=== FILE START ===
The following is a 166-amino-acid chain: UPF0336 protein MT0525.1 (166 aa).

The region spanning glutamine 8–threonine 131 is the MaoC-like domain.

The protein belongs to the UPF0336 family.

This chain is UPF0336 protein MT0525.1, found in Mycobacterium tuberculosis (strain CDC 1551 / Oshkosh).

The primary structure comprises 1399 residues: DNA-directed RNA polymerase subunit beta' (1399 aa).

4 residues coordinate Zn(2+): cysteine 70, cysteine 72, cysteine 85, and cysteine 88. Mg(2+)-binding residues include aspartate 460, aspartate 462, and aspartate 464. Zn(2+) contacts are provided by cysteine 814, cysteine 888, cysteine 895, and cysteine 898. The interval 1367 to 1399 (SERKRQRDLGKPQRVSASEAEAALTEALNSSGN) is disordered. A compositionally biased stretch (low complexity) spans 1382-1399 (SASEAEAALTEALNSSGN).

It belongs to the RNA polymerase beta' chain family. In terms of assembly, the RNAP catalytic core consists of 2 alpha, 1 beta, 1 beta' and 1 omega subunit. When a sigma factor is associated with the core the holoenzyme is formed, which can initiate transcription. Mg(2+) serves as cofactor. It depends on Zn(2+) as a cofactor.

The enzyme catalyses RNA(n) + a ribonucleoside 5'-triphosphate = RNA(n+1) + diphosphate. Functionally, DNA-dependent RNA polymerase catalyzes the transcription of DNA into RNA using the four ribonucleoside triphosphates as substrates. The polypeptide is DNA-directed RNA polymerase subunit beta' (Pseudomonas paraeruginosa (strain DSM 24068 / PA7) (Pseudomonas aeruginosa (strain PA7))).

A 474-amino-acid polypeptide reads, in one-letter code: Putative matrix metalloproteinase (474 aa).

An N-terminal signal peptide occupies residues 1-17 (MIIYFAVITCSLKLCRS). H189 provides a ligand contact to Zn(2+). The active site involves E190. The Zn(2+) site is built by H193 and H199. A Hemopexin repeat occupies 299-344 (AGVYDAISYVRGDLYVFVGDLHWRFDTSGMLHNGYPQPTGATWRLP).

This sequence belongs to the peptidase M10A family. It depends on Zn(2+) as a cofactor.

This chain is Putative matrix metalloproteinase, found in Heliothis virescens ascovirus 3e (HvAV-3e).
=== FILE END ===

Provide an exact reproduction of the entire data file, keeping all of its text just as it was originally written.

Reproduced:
The following is a 166-amino-acid chain: UPF0336 protein MT0525.1 (166 aa).

The region spanning glutamine 8–threonine 131 is the MaoC-like domain.

The protein belongs to the UPF0336 family.

This chain is UPF0336 protein MT0525.1, found in Mycobacterium tuberculosis (strain CDC 1551 / Oshkosh).

The primary structure comprises 1399 residues: DNA-directed RNA polymerase subunit beta' (1399 aa).

4 residues coordinate Zn(2+): cysteine 70, cysteine 72, cysteine 85, and cysteine 88. Mg(2+)-binding residues include aspartate 460, aspartate 462, and aspartate 464. Zn(2+) contacts are provided by cysteine 814, cysteine 888, cysteine 895, and cysteine 898. The interval 1367 to 1399 (SERKRQRDLGKPQRVSASEAEAALTEALNSSGN) is disordered. A compositionally biased stretch (low complexity) spans 1382-1399 (SASEAEAALTEALNSSGN).

It belongs to the RNA polymerase beta' chain family. In terms of assembly, the RNAP catalytic core consists of 2 alpha, 1 beta, 1 beta' and 1 omega subunit. When a sigma factor is associated with the core the holoenzyme is formed, which can initiate transcription. Mg(2+) serves as cofactor. It depends on Zn(2+) as a cofactor.

The enzyme catalyses RNA(n) + a ribonucleoside 5'-triphosphate = RNA(n+1) + diphosphate. Functionally, DNA-dependent RNA polymerase catalyzes the transcription of DNA into RNA using the four ribonucleoside triphosphates as substrates. The polypeptide is DNA-directed RNA polymerase subunit beta' (Pseudomonas paraeruginosa (strain DSM 24068 / PA7) (Pseudomonas aeruginosa (strain PA7))).

A 474-amino-acid polypeptide reads, in one-letter code: Putative matrix metalloproteinase (474 aa).

An N-terminal signal peptide occupies residues 1-17 (MIIYFAVITCSLKLCRS). H189 provides a ligand contact to Zn(2+). The active site involves E190. The Zn(2+) site is built by H193 and H199. A Hemopexin repeat occupies 299-344 (AGVYDAISYVRGDLYVFVGDLHWRFDTSGMLHNGYPQPTGATWRLP).

This sequence belongs to the peptidase M10A family. It depends on Zn(2+) as a cofactor.

This chain is Putative matrix metalloproteinase, found in Heliothis virescens ascovirus 3e (HvAV-3e).